Fig.2: Experimental Arrangement for Flexural Strength Test

  For low strength concrete, we make use of low rate and for high strength, we use high rate. The theoretical maximum tensile stress at the bottom face at failure is calculated. This is termed the modulus of rupture. It is about 1.5 times the tensile stress determined by the splitting test. Modulus of Rupture is given by,

3. Core Strength Test

Cylindrical cores are cut from the finished structure with a rotary cutting tool. The core is soaked, capped and tested in compression to give a measure of the concrete strength in the actual structure. The ratio of core height to diameter and the location where the core is taken affect the strength. The strength is lowest at the top surface and increases with depth through the element. A ratio of core height-to-diameter of 2 gives a standard cylinder test. Read more: Core Sampling and testing of concrete.

Non-Destructive Tests on Concrete

The main non-destructive tests for strength on hardened concrete are as follows.
  1. Rebound Hammer (Hardness Test)
  2. Ultrasonic Pulse Velocity Test
  3. Pull Out Test
  4. Penetration Resistance
  5. Other non-destructive tests

1. Rebound hammer (hardness) test

The Schmidt hammer is used in the rebound hardness test in which a metal hammer held against the concrete is struck by another spring-driven metal mass and rebounds. The amount of rebound is recorded on a scale and this gives an indication of the concrete strength. The larger the rebound number is, the higher is the concrete strength.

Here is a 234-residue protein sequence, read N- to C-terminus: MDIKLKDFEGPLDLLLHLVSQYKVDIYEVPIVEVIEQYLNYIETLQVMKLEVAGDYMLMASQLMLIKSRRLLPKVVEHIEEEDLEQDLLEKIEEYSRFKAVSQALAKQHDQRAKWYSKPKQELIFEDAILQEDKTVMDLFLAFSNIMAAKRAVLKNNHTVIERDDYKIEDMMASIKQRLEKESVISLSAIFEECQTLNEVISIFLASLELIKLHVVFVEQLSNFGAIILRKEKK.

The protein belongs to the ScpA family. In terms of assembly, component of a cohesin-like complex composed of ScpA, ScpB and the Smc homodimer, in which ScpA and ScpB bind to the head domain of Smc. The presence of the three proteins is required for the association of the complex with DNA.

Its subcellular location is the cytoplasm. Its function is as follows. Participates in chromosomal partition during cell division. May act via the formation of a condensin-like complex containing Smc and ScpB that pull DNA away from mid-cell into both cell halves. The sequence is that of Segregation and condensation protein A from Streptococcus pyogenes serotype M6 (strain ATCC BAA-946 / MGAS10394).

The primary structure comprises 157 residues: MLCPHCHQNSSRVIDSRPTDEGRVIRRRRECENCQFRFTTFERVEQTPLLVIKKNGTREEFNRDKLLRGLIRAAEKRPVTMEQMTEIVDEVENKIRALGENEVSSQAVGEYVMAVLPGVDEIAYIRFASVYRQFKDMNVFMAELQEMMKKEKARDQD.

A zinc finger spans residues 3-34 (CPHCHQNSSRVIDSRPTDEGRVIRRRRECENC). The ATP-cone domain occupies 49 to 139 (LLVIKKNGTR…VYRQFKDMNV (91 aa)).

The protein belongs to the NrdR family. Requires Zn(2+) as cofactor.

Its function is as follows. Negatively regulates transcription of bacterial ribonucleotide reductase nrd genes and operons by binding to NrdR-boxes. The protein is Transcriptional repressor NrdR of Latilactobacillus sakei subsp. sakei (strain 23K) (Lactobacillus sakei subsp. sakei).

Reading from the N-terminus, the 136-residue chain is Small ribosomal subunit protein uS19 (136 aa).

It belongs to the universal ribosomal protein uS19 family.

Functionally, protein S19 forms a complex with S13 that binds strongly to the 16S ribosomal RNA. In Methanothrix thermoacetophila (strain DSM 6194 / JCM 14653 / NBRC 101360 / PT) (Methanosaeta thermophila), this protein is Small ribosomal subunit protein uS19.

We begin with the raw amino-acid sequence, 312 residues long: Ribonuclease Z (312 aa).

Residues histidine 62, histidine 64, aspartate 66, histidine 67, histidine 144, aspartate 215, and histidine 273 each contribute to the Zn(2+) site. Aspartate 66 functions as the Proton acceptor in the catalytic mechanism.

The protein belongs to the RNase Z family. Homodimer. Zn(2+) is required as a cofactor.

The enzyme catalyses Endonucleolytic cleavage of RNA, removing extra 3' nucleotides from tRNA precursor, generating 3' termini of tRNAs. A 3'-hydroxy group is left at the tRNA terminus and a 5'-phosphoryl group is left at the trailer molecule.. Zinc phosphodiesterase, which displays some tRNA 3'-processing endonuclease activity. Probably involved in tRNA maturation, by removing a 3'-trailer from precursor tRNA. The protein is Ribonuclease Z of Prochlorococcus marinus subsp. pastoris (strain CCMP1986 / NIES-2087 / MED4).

2. Ultrasonic pulse velocity test

In the ultrasonic pulse velocity test, the velocity of ultrasonic pulses that pass through a concrete section from a transmitter to a receiver is measured. The pulse velocity is correlated against strength. The higher the velocity is, the stronger is the concrete.

3.Pull Out Test

The pull-out test will determine the force that is required to pull out a steel rod specially shaped from hardened concrete to which the steel was cast.

Fig.3: Pull out Test Testing Machine & Concrete Core is Pulled

Pulling out of steel is done with a cone of concrete that has a slope of 45 degrees. The force required to pull the concrete out is related with the compressive strength of the concrete.

4. Penetration Resistance Test

Penetration resistance tests on concrete offer a means of determining relative strengths of concrete in the same structure or relative strength of different structures. Because of the nature of the equipment, it can not and should not be expected to yield absolute values of strength. ASTM C-803 gives this standard test method titled “Penetration Resistance of Hardened Concrete”

5. Other non-destructive tests

Equipment has been developed to measure
  1.  Crack widths and depths
  2.  Water permeability and the surface dampness of concrete
  3. Depth of cover and the location of reinforcing bars
  4. The electrochemical potential of reinforcing bars and hence the presence of corrosion

Chemical Tests on Hardened Concrete

A complete range of chemical tests is available to measure
  1. Depth of carbonation
  2. The cement content of the original mix
  3. The content of salts such as chlorides and sulfates that may react and cause the concrete to disintegrate or cause corrosion of the reinforcement
  4. Alkali Content
Read More on Chemical Tests on Concrete